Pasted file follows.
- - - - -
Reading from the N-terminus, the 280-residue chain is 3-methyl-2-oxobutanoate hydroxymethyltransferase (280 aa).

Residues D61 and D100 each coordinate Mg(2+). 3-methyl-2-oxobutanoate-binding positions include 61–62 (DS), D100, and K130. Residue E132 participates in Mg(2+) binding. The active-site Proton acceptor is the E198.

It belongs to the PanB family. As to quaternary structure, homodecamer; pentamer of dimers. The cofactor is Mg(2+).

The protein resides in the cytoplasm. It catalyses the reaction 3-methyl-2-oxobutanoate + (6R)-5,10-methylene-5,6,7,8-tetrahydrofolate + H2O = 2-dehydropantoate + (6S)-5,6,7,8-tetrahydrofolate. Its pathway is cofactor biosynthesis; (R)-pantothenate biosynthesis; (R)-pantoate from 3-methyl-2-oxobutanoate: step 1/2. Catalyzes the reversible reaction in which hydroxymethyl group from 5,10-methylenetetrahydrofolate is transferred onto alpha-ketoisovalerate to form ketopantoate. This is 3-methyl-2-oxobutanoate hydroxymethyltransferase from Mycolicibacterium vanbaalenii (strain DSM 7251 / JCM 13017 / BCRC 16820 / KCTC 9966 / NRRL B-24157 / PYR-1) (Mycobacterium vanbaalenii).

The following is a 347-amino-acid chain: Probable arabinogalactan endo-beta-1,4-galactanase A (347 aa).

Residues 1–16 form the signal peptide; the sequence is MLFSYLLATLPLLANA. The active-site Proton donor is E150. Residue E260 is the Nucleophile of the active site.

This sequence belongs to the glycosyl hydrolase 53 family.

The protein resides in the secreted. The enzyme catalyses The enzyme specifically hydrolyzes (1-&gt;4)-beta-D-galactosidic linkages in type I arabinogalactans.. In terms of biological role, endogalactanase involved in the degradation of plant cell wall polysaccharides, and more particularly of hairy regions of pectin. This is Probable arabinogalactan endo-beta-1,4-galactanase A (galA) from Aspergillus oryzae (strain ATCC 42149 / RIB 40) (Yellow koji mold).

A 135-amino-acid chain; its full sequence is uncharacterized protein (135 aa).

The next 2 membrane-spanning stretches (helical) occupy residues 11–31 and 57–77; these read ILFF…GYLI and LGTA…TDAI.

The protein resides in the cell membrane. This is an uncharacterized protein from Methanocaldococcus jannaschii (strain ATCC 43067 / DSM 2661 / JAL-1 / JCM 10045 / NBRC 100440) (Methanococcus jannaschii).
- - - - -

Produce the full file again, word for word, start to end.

Reading from the N-terminus, the 280-residue chain is 3-methyl-2-oxobutanoate hydroxymethyltransferase (280 aa).

Residues D61 and D100 each coordinate Mg(2+). 3-methyl-2-oxobutanoate-binding positions include 61–62 (DS), D100, and K130. Residue E132 participates in Mg(2+) binding. The active-site Proton acceptor is the E198.

It belongs to the PanB family. As to quaternary structure, homodecamer; pentamer of dimers. The cofactor is Mg(2+).

The protein resides in the cytoplasm. It catalyses the reaction 3-methyl-2-oxobutanoate + (6R)-5,10-methylene-5,6,7,8-tetrahydrofolate + H2O = 2-dehydropantoate + (6S)-5,6,7,8-tetrahydrofolate. Its pathway is cofactor biosynthesis; (R)-pantothenate biosynthesis; (R)-pantoate from 3-methyl-2-oxobutanoate: step 1/2. Catalyzes the reversible reaction in which hydroxymethyl group from 5,10-methylenetetrahydrofolate is transferred onto alpha-ketoisovalerate to form ketopantoate. This is 3-methyl-2-oxobutanoate hydroxymethyltransferase from Mycolicibacterium vanbaalenii (strain DSM 7251 / JCM 13017 / BCRC 16820 / KCTC 9966 / NRRL B-24157 / PYR-1) (Mycobacterium vanbaalenii).

The following is a 347-amino-acid chain: Probable arabinogalactan endo-beta-1,4-galactanase A (347 aa).

Residues 1–16 form the signal peptide; the sequence is MLFSYLLATLPLLANA. The active-site Proton donor is E150. Residue E260 is the Nucleophile of the active site.

This sequence belongs to the glycosyl hydrolase 53 family.

The protein resides in the secreted. The enzyme catalyses The enzyme specifically hydrolyzes (1-&gt;4)-beta-D-galactosidic linkages in type I arabinogalactans.. In terms of biological role, endogalactanase involved in the degradation of plant cell wall polysaccharides, and more particularly of hairy regions of pectin. This is Probable arabinogalactan endo-beta-1,4-galactanase A (galA) from Aspergillus oryzae (strain ATCC 42149 / RIB 40) (Yellow koji mold).

A 135-amino-acid chain; its full sequence is uncharacterized protein (135 aa).

The next 2 membrane-spanning stretches (helical) occupy residues 11–31 and 57–77; these read ILFF…GYLI and LGTA…TDAI.

The protein resides in the cell membrane. This is an uncharacterized protein from Methanocaldococcus jannaschii (strain ATCC 43067 / DSM 2661 / JAL-1 / JCM 10045 / NBRC 100440) (Methanococcus jannaschii).